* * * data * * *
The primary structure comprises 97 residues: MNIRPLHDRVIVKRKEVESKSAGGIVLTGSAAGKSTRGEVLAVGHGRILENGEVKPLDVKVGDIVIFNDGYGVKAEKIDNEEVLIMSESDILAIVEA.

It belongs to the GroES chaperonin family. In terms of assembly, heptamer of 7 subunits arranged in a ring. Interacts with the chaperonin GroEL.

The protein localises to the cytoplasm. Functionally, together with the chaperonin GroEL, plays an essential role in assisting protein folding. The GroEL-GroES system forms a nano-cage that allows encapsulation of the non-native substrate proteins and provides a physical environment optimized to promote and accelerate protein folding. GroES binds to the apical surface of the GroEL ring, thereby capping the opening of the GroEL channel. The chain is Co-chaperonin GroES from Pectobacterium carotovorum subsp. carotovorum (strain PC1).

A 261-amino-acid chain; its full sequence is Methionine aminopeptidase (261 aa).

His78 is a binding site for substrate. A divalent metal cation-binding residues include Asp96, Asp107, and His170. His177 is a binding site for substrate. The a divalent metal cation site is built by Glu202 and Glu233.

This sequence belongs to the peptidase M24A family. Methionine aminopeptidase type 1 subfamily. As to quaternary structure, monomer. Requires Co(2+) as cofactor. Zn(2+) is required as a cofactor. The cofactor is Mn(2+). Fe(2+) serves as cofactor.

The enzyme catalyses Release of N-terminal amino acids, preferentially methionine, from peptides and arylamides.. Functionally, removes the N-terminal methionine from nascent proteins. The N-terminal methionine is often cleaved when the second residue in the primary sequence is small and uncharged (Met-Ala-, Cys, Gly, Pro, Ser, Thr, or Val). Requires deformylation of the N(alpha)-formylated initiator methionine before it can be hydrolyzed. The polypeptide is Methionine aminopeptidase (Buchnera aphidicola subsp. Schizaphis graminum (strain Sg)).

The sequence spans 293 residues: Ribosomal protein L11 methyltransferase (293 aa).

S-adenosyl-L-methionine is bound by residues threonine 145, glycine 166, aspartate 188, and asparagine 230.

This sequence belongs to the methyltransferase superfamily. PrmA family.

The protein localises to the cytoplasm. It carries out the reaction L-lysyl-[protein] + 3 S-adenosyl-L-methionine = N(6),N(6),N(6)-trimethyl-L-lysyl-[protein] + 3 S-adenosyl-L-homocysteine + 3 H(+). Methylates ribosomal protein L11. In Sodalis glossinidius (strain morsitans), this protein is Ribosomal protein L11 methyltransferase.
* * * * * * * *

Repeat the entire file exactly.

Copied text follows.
The primary structure comprises 97 residues: MNIRPLHDRVIVKRKEVESKSAGGIVLTGSAAGKSTRGEVLAVGHGRILENGEVKPLDVKVGDIVIFNDGYGVKAEKIDNEEVLIMSESDILAIVEA.

It belongs to the GroES chaperonin family. In terms of assembly, heptamer of 7 subunits arranged in a ring. Interacts with the chaperonin GroEL.

The protein localises to the cytoplasm. Functionally, together with the chaperonin GroEL, plays an essential role in assisting protein folding. The GroEL-GroES system forms a nano-cage that allows encapsulation of the non-native substrate proteins and provides a physical environment optimized to promote and accelerate protein folding. GroES binds to the apical surface of the GroEL ring, thereby capping the opening of the GroEL channel. The chain is Co-chaperonin GroES from Pectobacterium carotovorum subsp. carotovorum (strain PC1).

A 261-amino-acid chain; its full sequence is Methionine aminopeptidase (261 aa).

His78 is a binding site for substrate. A divalent metal cation-binding residues include Asp96, Asp107, and His170. His177 is a binding site for substrate. The a divalent metal cation site is built by Glu202 and Glu233.

This sequence belongs to the peptidase M24A family. Methionine aminopeptidase type 1 subfamily. As to quaternary structure, monomer. Requires Co(2+) as cofactor. Zn(2+) is required as a cofactor. The cofactor is Mn(2+). Fe(2+) serves as cofactor.

The enzyme catalyses Release of N-terminal amino acids, preferentially methionine, from peptides and arylamides.. Functionally, removes the N-terminal methionine from nascent proteins. The N-terminal methionine is often cleaved when the second residue in the primary sequence is small and uncharged (Met-Ala-, Cys, Gly, Pro, Ser, Thr, or Val). Requires deformylation of the N(alpha)-formylated initiator methionine before it can be hydrolyzed. The polypeptide is Methionine aminopeptidase (Buchnera aphidicola subsp. Schizaphis graminum (strain Sg)).

The sequence spans 293 residues: Ribosomal protein L11 methyltransferase (293 aa).

S-adenosyl-L-methionine is bound by residues threonine 145, glycine 166, aspartate 188, and asparagine 230.

This sequence belongs to the methyltransferase superfamily. PrmA family.

The protein localises to the cytoplasm. It carries out the reaction L-lysyl-[protein] + 3 S-adenosyl-L-methionine = N(6),N(6),N(6)-trimethyl-L-lysyl-[protein] + 3 S-adenosyl-L-homocysteine + 3 H(+). Methylates ribosomal protein L11. In Sodalis glossinidius (strain morsitans), this protein is Ribosomal protein L11 methyltransferase.